1. In the immediate aftermath, news outlets will get it wrong.
2. Don't trust anonymous sources.
3. Don't trust stories that cite another news outlet as the source of the information.
4. There's almost never a second shooter.
5. Pay attention to the language the media uses.
Whether you realize it or not, the language the media uses tells you how reliable it is. Here's a helpful glossary:
6. Look for news outlets close to the incident.
- "We are receiving reports" - sources are claiming something has happened, but it has not been confirmed.
- "We are seeking confirmation" - the news outlet is confident, but still can't confirm.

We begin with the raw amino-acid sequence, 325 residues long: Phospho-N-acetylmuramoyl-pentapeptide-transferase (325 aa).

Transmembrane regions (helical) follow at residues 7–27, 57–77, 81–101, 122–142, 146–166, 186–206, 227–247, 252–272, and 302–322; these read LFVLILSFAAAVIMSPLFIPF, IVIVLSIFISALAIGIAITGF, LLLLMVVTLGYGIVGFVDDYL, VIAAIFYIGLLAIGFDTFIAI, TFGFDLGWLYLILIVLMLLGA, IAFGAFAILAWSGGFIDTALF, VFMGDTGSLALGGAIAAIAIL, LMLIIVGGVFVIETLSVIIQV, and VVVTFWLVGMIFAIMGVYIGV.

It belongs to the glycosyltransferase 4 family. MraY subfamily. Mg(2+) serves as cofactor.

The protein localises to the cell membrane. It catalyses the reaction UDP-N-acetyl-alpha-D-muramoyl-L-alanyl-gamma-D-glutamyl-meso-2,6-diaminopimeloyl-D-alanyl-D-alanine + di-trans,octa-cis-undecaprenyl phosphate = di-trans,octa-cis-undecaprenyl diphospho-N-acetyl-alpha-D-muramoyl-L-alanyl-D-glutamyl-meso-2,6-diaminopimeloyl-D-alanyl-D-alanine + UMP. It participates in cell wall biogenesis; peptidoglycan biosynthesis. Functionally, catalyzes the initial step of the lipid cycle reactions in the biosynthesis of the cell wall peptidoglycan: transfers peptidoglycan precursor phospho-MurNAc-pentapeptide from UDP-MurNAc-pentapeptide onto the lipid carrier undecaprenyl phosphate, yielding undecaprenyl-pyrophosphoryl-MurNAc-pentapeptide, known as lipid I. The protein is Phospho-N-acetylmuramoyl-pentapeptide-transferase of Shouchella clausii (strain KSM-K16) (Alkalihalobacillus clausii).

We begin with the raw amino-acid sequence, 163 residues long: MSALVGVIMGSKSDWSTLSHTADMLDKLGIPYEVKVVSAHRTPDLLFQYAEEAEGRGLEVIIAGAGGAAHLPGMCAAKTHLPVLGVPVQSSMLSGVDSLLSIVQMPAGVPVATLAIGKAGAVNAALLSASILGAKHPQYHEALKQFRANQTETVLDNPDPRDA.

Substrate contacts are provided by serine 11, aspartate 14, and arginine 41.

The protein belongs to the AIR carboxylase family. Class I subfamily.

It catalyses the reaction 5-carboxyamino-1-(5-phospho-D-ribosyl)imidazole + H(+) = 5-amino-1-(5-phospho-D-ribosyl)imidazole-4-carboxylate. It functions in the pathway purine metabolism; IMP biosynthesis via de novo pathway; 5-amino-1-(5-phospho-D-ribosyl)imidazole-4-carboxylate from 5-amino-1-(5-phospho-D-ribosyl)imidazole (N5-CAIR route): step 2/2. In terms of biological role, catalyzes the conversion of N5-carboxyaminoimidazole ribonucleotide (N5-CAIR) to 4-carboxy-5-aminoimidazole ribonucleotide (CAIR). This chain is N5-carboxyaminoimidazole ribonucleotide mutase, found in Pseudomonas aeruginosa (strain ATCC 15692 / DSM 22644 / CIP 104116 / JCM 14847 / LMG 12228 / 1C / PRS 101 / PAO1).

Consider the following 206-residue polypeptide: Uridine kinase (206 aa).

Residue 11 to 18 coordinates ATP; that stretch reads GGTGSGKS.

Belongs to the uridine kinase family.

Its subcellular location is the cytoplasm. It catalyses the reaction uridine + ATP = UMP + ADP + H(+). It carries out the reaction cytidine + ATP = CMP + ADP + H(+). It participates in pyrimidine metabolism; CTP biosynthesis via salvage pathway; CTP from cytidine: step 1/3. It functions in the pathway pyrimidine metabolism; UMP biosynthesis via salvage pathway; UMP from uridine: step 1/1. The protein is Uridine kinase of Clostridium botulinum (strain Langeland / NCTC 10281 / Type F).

- "We can confirm" - information has come from multiple sources, and the news outlet feels confident that it can claim something as an actual fact.
- "We have learned" - how a news outlet declares it has a scoop. As Andy Carvin says "on the one hand, it could mean that they’re the first ones to confirm something. Or they’re going out on a limb and reporting something that no one else has felt comfortable reporting yet."
7. Compare multiple sources.
8. Big news brings out the fakers. And Photoshoppers.
9. Beware reflexive retweeting. Some of this is on you.
Also see the "airline edition."